Garden Irrigation System
Maker Camp is funded in part by the Gordon and Betty Moore Foundation and the generous support of the Members of Make: Community.
2 Hours depending on the garden size
WHAT WILL YOU MAKE?
WHAT WILL YOU NEED?
- 3/4 inch PVC to fit the garden
- Assortment of 3/4 inch fittings, T and + shaped
- 3/4 inch PVC end caps
- 3/4 inch PVC-to-garden-hose adapter
- PVC cutter or saw
Lay out your garden
Start by making a plan of your garden. I used Sketchup but you could easily just use pen and paper. Lay out how you would like your watering system to fit, then go buy the PVC supplies you will need.
Lay the pipes on the ground to see how it will all fit together after you buy them.
Measure and cut
Measure any of the lengths of PVC that need to be trimmed, and then cut them to fit.
Add end caps
Any ends of your pipe that will not fit into couplings should be capped off to prevent the water from spilling out at those points. Push the caps onto the ends to secure them. On the end where you will connect your hose, add the hose adapter fitting.
Drill water holes
Using an 1/8-inch bit, drill holes in one side of your PVC pipes to allow water to escape. Try to uniformly space the holes for even watering.
Begin pushing all the pipes into their fittings to build your final structure. Make sure all of the watering holes that you drilled are facing down into the dirt.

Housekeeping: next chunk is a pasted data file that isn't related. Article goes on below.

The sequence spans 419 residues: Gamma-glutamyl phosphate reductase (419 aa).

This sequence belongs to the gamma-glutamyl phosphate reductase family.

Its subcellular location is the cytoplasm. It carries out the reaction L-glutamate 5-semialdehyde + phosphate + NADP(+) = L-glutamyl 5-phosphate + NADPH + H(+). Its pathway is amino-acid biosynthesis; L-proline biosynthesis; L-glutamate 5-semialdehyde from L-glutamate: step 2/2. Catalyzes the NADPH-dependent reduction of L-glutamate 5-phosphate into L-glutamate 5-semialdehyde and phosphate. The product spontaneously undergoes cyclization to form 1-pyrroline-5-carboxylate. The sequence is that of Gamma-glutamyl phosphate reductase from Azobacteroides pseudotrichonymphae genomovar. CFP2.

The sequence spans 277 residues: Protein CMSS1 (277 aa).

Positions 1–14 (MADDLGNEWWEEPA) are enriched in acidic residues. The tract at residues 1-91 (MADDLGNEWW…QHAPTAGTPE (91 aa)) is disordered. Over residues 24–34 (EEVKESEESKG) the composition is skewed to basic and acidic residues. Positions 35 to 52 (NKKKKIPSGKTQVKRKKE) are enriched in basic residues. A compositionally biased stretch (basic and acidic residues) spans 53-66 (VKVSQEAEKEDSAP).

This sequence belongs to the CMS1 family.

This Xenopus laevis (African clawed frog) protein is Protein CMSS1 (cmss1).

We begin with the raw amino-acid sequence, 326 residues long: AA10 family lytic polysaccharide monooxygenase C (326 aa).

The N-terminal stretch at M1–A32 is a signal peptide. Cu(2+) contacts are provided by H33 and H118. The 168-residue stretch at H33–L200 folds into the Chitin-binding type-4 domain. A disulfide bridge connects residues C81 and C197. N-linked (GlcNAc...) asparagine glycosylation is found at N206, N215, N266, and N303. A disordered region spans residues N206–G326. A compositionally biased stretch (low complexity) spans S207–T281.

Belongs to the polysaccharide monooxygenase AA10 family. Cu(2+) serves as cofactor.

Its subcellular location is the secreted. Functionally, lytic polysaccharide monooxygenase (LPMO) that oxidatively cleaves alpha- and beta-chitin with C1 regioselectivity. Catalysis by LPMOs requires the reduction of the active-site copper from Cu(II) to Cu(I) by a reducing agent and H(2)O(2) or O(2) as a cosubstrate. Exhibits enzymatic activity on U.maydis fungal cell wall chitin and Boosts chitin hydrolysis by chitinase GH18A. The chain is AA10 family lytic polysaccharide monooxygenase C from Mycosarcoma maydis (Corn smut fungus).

This system will be better for your garden than a normal sprinkler because it delivers the water where the plants need it — to the roots. Sprinklers soak the leaves, which wastes water (plants don’t drink through their leaves!) and can cause rot and damage. To help improve the system, you could add a timer to ensure the water comes on everyday. How about a sensor that waters your garden when it gets too dry? Instead of using the hose, you could install a rain barrel to collect rain from your home’s gutters and use that water to irrigate your garden.
Your safety is your own responsibility, including proper use of equipment and safety gear, and determining whether you have adequate skill and experience. Power tools, electricity, and other resources used for these projects are dangerous, unless used properly and with adequate precautions, including safety gear and adult supervision. Some illustrative photos do not depict safety precautions or equipment, in order to show the project steps more clearly. Use of the instructions and suggestions found in Maker Camp is at your own risk. Make Community, LLC, disclaims all responsibility for any resulting damage, injury, or expense.
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